|Close Up of Dierama flowers|
|Backlit dieramas in my garden|
In my old garden I tried unsuccessfully a number of times to grow dieramas. I didn't succeed with them there until I created a bed by adding 10 yards of sandy loam to a sunny bed right outside the front door. This was a bed that didn't get any supplemental water in the summer, and the sandy loam was indeed very sandy. I planted a Dierama pulcherimum there which I had purchased at Dancing Oaks. This was in a 4 inch band pot, yet one year after planting it, it had bulked up in a gratifying manner and had even flowered. In the past when I had planted dieramas they had sulked until they finally died. So I can only conclude that they didn't much care for my compost rich, moist beds in the rest of my old garden.
I believe it was in the third year that I had this plant from Dancing Oaks that I dug it up and divided it into 5 or 6 sections to move to my new garden. Dieramas grow from what look like corms, and they are very easy to divide. In any event, the plants you see in the pictures above are those divisions. I planted them in a mass in my new garden, not out of any design principle, but merely to get them in the ground. It was my intention to spread them out more after I had finished preparing the garden soil in my new garden. As you can see, I have not gotten around to doing that, and I may never get around to it. These plants, which were small divisions when planted, have bulked up nicely. This is the third year they have been in this new garden.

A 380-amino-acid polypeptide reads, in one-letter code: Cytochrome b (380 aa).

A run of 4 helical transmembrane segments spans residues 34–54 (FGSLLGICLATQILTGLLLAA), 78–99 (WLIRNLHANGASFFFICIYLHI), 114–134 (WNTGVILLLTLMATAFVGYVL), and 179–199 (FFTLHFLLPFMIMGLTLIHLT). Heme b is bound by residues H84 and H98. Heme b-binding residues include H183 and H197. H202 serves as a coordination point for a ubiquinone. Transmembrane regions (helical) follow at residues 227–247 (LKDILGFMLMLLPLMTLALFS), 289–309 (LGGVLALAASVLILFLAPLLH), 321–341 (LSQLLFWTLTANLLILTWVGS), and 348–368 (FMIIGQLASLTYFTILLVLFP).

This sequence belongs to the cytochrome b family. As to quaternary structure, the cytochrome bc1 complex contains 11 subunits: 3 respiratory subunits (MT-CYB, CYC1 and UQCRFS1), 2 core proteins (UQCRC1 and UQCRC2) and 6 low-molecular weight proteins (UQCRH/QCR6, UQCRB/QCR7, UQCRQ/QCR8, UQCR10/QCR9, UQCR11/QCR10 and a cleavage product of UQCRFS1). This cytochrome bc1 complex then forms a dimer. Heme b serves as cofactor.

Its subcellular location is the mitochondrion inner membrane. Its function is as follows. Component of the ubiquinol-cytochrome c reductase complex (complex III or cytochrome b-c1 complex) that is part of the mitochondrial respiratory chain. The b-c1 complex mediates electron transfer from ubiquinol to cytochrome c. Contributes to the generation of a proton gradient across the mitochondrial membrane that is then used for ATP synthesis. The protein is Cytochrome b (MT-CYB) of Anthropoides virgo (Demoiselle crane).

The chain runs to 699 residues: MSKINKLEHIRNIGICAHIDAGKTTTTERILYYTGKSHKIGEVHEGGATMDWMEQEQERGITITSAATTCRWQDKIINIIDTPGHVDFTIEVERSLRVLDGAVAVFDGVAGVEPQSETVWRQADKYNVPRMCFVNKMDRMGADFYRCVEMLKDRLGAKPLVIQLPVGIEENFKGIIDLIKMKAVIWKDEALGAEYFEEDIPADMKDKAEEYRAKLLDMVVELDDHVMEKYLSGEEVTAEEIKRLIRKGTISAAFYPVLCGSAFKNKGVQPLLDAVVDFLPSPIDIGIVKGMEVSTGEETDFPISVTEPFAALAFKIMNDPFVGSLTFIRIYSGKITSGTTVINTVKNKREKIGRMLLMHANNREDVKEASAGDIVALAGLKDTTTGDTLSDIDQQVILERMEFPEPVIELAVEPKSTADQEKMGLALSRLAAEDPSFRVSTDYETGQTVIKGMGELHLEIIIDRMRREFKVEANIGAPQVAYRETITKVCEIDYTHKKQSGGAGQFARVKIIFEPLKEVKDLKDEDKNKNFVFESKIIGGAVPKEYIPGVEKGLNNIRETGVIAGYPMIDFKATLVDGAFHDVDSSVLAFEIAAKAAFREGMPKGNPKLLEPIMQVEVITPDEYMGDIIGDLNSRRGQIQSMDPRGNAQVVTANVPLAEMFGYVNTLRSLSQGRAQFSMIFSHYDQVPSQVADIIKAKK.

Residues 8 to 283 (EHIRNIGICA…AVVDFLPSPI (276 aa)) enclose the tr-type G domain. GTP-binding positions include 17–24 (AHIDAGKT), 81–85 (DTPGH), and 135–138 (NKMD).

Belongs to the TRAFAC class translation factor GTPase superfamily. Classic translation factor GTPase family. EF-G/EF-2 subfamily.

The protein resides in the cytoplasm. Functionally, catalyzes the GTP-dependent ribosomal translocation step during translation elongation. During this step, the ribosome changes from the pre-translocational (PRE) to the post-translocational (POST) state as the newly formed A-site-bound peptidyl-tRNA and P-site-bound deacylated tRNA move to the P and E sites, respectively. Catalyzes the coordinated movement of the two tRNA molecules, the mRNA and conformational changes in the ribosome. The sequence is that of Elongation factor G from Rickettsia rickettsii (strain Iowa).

A little googling will reveal that there are many different species of dieramas, as this article on the Pacific Bulb Society's website explains. Dierama pulcherimum is a southern African species, as are most of the dieramas. Although the one I have is pastel pink, there are darker pink, and, indeed, almost purple forms of this plant. I might, in the future, acquire a darker pink one, but I am not sure I like the darkest forms because they do not show up as well in the garden. Many people do covet those dark forms, however. I have noticed recently some very interesting dieramas at Far Reaches Farm, including a number in their display garden. I might just have to acquire some of those.
Dieramas are usually evergreen, with a grass like foliage base. In a harsh winter this foliage base may appear pretty beat up and brown, and it is perfectly ok to cut it back just like you would cut back a grass. This is best done in the spring, just as new growth is starting in. This past winter was so mild that the foliage looked good and I did not have to cut it back.
From a design perspective, dieramas should be placed where their dangling flowers can best be appreciated. That I why I thought it would be better to place them throughout the garden, so they would act as accent plants, and their form could be appreciated. However, I have now concluded that they do not look bad in a mass, even though I never would have thought so before. I have planted each one about a foot and a half to two feet from their neighbors. In between I have planted some Anchusa azurea. This is a plant which blooms before the dieramas, and which is cut back after bloom, so by the time the dieramas bloom, the anchusa is just a neat rosette at ground level.